Congress voted to award the Congressional Gold Medal of Honor to the Tuskegee Airmen as a group. The ceremony is set for Washington, D.C., in the Capitol Rotunda, for March 29, 2007.
This is another great story of Americans, otherwise held down in their daily life, who rise to meet a monstrous challenge. They not only met the challenge but achieved a degree of triumph beyond what anyone had hoped. The story is a natural segue to the post World War II civil rights movement, and it fits nicely into studies of the war or studies of civil rights. News items around the time of the ceremony should update the history of the Tuskegee Airmen and provide good photos for classroom presentations.
“It’s sort of an open validation of the Tuskegee Airmen, that we fought stereotypes, overcame them and prevailed,” said Roscoe Brown, an 85-year-old Riverdale, N.Y., resident who graduated from the Tuskegee program in 1944. “This is the ultimate when your nation recognizes you.”
The gold medal, equivalent to the Presidential Medal of Freedom, is awarded to individuals or groups for singular acts of exceptional service and for lifetime achievement. The Tuskegee fliers will join a distinguished group of recipients that includes George Washington, Winston Churchill, Rosa Parks, the Wright brothers and former Secretary of State Colin Powell.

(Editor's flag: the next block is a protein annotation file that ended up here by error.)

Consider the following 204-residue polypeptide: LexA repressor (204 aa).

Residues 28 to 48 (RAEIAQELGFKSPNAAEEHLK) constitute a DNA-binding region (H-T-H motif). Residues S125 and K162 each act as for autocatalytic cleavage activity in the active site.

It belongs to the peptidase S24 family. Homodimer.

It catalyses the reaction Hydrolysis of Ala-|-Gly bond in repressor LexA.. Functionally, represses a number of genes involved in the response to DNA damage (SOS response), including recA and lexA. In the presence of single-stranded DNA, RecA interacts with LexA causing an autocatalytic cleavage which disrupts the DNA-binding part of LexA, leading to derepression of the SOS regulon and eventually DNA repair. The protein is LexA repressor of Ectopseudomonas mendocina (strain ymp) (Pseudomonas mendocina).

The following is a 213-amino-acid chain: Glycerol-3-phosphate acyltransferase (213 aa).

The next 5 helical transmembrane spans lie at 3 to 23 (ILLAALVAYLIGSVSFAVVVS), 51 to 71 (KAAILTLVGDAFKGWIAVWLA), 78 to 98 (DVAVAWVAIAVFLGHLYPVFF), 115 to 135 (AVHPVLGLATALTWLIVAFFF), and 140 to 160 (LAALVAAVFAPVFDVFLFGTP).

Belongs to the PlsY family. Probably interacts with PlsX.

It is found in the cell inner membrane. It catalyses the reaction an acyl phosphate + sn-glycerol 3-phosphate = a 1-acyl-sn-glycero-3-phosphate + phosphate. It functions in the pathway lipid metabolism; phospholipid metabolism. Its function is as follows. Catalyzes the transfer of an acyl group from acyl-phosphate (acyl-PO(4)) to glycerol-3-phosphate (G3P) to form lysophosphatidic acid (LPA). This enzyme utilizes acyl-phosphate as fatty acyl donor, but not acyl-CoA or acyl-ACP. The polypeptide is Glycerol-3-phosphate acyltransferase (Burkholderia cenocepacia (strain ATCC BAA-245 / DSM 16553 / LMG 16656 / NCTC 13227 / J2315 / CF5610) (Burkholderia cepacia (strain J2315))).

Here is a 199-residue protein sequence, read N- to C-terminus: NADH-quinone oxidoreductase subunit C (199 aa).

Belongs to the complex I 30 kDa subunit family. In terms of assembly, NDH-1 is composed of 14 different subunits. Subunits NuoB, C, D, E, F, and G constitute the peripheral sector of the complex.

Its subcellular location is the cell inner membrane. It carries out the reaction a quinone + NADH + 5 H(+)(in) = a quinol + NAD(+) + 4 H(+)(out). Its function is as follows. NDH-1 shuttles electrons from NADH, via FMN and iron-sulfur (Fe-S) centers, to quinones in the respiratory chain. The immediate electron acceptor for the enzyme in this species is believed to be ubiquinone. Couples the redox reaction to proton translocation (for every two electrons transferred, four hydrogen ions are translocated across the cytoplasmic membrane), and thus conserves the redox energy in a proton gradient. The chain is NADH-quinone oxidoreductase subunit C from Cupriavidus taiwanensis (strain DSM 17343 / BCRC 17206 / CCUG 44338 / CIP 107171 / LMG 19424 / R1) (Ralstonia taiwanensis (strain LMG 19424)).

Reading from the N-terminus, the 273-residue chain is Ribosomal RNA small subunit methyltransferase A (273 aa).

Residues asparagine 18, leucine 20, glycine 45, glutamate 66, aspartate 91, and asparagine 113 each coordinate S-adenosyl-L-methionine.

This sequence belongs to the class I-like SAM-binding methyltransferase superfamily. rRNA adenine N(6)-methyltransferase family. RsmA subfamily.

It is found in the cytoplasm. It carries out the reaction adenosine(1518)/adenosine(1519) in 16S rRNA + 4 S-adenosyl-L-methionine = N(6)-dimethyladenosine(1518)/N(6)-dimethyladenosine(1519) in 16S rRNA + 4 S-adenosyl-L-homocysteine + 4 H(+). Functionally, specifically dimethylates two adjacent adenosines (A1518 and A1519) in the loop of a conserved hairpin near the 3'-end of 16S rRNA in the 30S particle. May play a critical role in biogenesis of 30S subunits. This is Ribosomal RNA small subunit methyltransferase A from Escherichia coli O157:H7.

Rep. Charles Rangel, D-N.Y., and Sen. Carl Levin, D-Mich., introduced identical bills in the House of Representatives and the Senate in 2005 to give the airmen the congressional medal. The Senate bill passed in October 2005 and the House followed in February 2006. President Bush signed the bill into law last April.
It is also a story of racism and bureaucratic bungling delaying appropriate recognition to heroes for 60 years.
Lee Archer, 87, of New Rochelle, is America’s first black flying ace.
“It shows the country is trying to right an old wrong,” Archer said. “I never thought we would get it, but we would have done it without any recognition … . My family is very excited. I am, too.”
Of the 994 black aviators who got their training at the Tuskegee Institute in Alabama beginning in 1942, fewer than 385 are still alive. On March 4, Edgar L. Bolden, 85, who trained at Tuskegee and flew P-47s, died in Portland, Ore.
- “Tuskegee Airmen Facts” from Tuskegee University
- “American Visionaries” site from the National Park Service.
- History Channel video with Tuskegee native Lionel Richie talking about the Airmen, with a quiz about a hero from the group and connections to President Truman
- Tuskegee Airmen, Inc.
- Tuskegee Airmen National Historic Site, Alabama